The 14 Senate Democrats left the state to block consideration of the bill.
And labor leaders soon stated they could agree to the higher payments for pensions and health care -- so long as the other collective bargaining changes were not part of it.
Barrett took a similar view at the time. Indeed, we previously rated his position as a No Flip, since from the start he advocated workers paying more for pensions and health care.
In fact, Barrett -- a former state legislator -- had suggested a way to end the stalemate even before appearing on the Sykes show: Break the bill in two.
That is, separate the collective bargaining changes from the changes to pension and health insurance, and vote on the second piece -- the part the unions said they would support.
The collective bargaining piece, he said, should be set aside for future debate.
In the same Feb. 24, 2011 news conference Barrett said Walker was focused on busting unions.
"It's now clear to us that this is an ideological war, and it's a national ideological war, and the purpose of it is to take away the rights of people who work for the government" to bargain collectively, Barrett said.
"It is time we return to our Wisconsin, the Wisconsin where we can sit down at the table and work out our differences," he said. "Let's end the circus. Let's solve the problem."
Barrett made the same point on the Sykes show.
Only the video creatively edits out a critical part of the statement.
On the radio, Barrett went on to say: "I would vote for the changes in the health care and the pension. I would vote no on the changes in collective bargaining."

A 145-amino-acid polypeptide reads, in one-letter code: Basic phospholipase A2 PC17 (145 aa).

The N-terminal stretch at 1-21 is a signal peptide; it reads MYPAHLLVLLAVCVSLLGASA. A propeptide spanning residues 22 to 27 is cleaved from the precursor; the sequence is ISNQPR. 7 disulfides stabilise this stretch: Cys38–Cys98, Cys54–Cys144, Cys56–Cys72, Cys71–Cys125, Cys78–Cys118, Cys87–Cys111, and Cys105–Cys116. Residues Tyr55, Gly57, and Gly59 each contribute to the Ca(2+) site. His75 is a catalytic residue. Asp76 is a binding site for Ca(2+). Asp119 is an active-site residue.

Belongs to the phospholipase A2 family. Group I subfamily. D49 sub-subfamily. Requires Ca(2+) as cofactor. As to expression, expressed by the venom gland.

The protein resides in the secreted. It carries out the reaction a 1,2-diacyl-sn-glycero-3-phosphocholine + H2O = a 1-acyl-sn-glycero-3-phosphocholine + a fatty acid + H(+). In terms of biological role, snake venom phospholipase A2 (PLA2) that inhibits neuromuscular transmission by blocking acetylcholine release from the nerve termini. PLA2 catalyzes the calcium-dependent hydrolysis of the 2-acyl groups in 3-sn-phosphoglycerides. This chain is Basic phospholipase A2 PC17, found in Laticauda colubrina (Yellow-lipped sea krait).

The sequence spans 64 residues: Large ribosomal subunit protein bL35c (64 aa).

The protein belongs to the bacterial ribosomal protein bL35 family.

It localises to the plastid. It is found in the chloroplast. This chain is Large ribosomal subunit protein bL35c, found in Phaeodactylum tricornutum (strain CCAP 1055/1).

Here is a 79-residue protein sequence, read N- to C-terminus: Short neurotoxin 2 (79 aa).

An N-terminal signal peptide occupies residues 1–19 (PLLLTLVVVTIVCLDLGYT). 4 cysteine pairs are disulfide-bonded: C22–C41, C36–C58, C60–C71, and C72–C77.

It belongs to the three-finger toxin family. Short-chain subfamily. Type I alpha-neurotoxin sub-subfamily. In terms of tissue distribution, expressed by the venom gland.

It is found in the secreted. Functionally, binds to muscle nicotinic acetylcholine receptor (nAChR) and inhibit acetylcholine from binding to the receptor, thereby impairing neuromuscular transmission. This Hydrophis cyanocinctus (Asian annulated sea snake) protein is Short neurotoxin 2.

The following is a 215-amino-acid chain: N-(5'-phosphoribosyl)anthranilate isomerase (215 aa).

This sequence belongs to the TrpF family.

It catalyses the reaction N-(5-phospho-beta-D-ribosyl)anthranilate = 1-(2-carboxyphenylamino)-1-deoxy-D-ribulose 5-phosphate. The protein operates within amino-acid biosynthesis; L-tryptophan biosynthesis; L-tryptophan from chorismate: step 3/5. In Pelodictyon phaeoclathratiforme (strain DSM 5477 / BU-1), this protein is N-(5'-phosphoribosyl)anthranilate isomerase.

So his position against the collective bargaining changes was clear.
Also on the radio show, it was clear that when Barrett said "this bill should pass" he had switched the topic to voting on a bill that would include the pension and health insurance givebacks, not the limits on collective bargaining.
Here it is in context.
"Again, I think the vast majority of people in the state agree that public employees should pay more towards their health care and their pensions. The bill will do that, and the bill will pass. And the bill should pass."
AFSCME spokesman Allen said he did not know why the video did not include the full quote from Barrett. But he also said it does not matter in relation to the union’s position and statement.
Allen said the union felt Barrett undercut its leverage at a key moment. It was still trying to get Walker to sit down and negotiate a bill that would have locked in the employee health and pension contributions without limiting bargaining rights.
Allen added: "And Barrett offered that non-existent hypothetical on voting against half the bill only after he said ‘the bill should pass.’ "
But that misstates Barrett’s position and what was said.
The largest state employee union says Barrett supported Walker’s bill to strip most collective bargaining rights from public employees. The group cites a video that includes a snippet of a radio interview in which Barrett suggests a way to break the stalemate.
Barrett did say it was important to separate the higher pension and health care payments from the collective bargaining changes. But he made it clear this was so the piece with broad support -- even from the unions -- could move forward.
In the part cut from the video, Barrett clearly states: "I would vote no on the changes in collective bargaining."
We rate the union’s claim False.